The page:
The last of the Cartesian options, cood_flip, swaps x and y axis. For example, this option can be useful, when we intend to change the orientation of univariate plots as histograms or plot types – like box plots – that visualize the distribution of a continuous variable over the categories of another variable. Nonetheless, coord_flip also works with all other plots. This multiplies the overall possibilities for designing plots, especially since all Cartesian coordinate systems can be combined.

# Swapping axes 
# base plot #2
p1 <- ggplot(data = df_iris) +
  geom_bar(aes(x = Species, fill = Species), alpha = 0.6) +
  scale_fill_manual(values = c("#693FE9", "#A089F8", "#4f5fb7")) +
  theme_minimal() 

# base plot & coord_flip()
p2 <- ggplot(data = df_iris) +
  geom_bar(aes(x = Species, fill = Species), alpha = 0.6) +
  scale_fill_manual(values = c("#693FE9", "#A089F8", "#4f5fb7")) +
  theme_minimal() +
  coord_flip() 

gridExtra::grid.arrange(p1, p2, top = "Bar plot without and with coord_flip")

fliped coordinate system

Polar coordinate system

The customization of Cartesian coordinate systems allows for the fine tuning of plots. However, coord_polar, the final coordinate system discussed here, changes the whole character of a plot. By using coord_polar, bar geoms are transformed to pie charts or “bullseye” plots, while line geoms are transformed to radar charts. This is done by mapping x and y to the angle and radius of the resulting plot. By default, the x variable is mapped to the angle but by setting the theta augment in coord_polar to “y” this can be changed.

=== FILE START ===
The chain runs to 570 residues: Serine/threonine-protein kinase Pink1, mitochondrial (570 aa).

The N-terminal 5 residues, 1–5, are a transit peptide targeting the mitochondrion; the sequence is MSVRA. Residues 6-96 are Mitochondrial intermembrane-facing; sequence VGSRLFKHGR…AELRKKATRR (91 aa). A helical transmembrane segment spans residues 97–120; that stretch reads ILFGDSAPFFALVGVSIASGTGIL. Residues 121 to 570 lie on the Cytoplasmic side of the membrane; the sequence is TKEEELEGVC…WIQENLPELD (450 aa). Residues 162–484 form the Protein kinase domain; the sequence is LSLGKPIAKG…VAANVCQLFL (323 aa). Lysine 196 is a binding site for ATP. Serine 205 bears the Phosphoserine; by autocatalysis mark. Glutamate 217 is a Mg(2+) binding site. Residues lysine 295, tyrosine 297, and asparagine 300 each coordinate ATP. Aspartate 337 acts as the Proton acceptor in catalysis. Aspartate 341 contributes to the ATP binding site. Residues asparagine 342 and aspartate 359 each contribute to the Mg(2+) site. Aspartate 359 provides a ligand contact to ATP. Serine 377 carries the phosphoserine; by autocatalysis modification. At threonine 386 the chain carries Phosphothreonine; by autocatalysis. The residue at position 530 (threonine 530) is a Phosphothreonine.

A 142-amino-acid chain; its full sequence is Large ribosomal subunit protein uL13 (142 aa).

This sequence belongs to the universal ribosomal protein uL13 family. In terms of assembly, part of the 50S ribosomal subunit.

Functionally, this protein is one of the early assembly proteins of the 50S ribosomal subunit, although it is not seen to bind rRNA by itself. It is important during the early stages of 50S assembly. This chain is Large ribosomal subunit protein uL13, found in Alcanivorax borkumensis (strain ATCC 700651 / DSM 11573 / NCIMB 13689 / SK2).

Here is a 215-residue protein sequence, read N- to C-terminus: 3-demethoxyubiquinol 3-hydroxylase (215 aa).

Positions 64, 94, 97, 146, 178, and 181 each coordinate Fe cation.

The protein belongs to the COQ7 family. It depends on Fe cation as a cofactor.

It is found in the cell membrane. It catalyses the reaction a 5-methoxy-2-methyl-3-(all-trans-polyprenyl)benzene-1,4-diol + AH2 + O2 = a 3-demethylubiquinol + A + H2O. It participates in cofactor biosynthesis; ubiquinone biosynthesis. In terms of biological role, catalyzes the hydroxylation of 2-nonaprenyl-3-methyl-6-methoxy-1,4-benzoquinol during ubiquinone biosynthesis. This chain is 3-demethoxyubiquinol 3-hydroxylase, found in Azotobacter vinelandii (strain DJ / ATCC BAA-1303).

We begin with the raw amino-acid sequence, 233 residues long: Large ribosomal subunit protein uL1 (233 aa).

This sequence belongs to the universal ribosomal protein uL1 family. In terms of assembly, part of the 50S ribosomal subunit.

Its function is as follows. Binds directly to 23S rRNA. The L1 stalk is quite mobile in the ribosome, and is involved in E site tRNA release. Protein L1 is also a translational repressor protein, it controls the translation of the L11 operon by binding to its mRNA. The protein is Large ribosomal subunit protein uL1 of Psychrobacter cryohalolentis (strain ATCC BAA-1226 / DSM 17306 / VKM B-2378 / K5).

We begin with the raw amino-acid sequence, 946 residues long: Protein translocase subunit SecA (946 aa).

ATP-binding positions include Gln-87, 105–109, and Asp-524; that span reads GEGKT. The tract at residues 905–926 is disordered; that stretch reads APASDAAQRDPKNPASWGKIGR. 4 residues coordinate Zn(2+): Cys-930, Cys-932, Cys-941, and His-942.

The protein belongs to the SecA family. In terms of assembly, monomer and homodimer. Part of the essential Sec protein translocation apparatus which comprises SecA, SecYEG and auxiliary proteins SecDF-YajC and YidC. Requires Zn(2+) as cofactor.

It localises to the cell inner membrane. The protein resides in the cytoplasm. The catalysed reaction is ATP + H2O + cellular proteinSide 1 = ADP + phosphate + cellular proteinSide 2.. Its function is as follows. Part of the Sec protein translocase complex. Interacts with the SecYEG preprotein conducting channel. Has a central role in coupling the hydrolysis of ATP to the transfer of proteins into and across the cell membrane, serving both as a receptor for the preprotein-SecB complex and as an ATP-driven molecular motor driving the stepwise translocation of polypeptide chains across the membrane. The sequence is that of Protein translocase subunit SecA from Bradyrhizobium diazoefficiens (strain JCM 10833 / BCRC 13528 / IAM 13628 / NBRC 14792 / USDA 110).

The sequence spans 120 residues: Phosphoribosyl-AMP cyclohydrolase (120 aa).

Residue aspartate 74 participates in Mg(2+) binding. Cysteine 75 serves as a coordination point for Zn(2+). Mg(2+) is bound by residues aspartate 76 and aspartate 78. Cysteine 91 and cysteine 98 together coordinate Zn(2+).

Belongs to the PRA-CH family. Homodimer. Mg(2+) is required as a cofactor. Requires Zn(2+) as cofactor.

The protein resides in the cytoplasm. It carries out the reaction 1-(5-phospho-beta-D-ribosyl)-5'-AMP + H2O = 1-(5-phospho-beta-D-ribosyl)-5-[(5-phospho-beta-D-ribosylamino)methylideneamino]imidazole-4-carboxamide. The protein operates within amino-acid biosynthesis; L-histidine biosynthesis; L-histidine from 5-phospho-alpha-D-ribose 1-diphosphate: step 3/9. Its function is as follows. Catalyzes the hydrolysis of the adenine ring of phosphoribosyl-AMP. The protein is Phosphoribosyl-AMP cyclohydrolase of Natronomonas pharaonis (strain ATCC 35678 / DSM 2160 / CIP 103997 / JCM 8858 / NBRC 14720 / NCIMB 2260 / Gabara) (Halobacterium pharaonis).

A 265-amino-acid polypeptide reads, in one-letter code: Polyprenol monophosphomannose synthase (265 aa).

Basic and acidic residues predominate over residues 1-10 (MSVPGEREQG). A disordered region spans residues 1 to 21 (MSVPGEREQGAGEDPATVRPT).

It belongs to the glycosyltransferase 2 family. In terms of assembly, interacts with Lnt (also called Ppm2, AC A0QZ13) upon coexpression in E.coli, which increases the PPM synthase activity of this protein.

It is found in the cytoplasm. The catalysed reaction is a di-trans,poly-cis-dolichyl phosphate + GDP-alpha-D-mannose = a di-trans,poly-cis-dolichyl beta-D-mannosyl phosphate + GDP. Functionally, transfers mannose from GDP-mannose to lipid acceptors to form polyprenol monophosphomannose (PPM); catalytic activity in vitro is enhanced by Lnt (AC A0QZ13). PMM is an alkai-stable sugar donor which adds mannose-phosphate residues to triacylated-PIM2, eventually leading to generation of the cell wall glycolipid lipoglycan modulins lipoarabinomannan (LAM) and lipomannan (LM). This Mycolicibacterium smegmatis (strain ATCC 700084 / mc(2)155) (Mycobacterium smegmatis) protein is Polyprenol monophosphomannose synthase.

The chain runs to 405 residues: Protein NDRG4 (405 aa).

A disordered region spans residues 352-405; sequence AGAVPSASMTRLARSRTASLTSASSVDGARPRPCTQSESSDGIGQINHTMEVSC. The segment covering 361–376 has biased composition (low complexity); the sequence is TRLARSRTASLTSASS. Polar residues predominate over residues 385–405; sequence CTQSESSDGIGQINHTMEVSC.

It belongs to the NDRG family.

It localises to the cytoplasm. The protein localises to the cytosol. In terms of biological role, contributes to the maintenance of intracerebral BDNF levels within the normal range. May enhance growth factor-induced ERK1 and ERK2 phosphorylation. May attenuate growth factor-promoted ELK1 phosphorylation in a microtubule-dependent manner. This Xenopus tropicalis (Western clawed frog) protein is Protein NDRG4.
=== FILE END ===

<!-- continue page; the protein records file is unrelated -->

pie charts
polygon plot

While such plots might shine with respect to novelty and looks, their perceptual properties are intricate, and their correct interpretation may be quite hard and rather unintuitive.

# Base plot 2 (long format, x = 1 is summed up to generate count)
plot_base_2 <- df_iris %>%
  dplyr::mutate(x = 1) %>%
  ggplot(.) +
  geom_bar(aes(x = x, fill = Species), alpha = 0.6) + 
  theme(axis.text = element_blank(),
        axis.ticks = element_blank(),
        axis.title = element_blank()) +
  scale_fill_manual(values = c("#693FE9", "#A089F8", "#4f5fb7")) +
  theme_minimal() +
  ggtitle("base plot")

# Bullseye plot 
# geom_bar & coord_polar(theta = "x")
p2 <- plot_base_2 +
  coord_polar(theta = "x") +
  ggtitle("theta = \"x\"")

# Pie chart 
# geom_bar & coord_polar(theta = "y")
p3 <- plot_base_2 +
  coord_polar(theta = "y") +
  ggtitle("theta = \"y\"")

gridExtra::grid.arrange(p2, p3, plot_base_2, top = "geom_bar & coord_polar", ncol = 2)
# Base plot 3 (long format, mean width/length of sepals/petals calculated)
plot_base_3 <- iris %>%
  dplyr::group_by(Species) %>%
  dplyr::summarise(Petal.Length = mean(Petal.Length),
                   Sepal.Length = mean(Sepal.Length),
                   Sepal.Width = mean(Sepal.Width),
                   Petal.Width = mean(Petal.Width)) %>%
  reshape2::melt() %>%
  ggplot() +
  geom_polygon(aes(group = Species, color = Species, y = value, x = variable), 
  fill = NA) +
  scale_color_manual(values = c("#693FE9", "#A089F8", "#4f5fb7")) +
  theme_minimal() +
  ggtitle("base plot")

# Radar plot
# geom_polygon & coord_polar
p2 <- plot_base_3 +
  theme_minimal() +
  coord_polar() +
  ggtitle("coord_polar")

gridExtra::grid.arrange(plot_base_3, p2, top = "geom_polygon & coord_polar", ncol = 2)

 

References

  • Wickham, H. (2016). ggplot2: elegant graphics for data analysis. Springer.
Über den Autor
Lea Waniek

Lea Waniek

Lea ist Mitglied im Data Science Team und unterstützt ebenfalls im Bereich Statistik.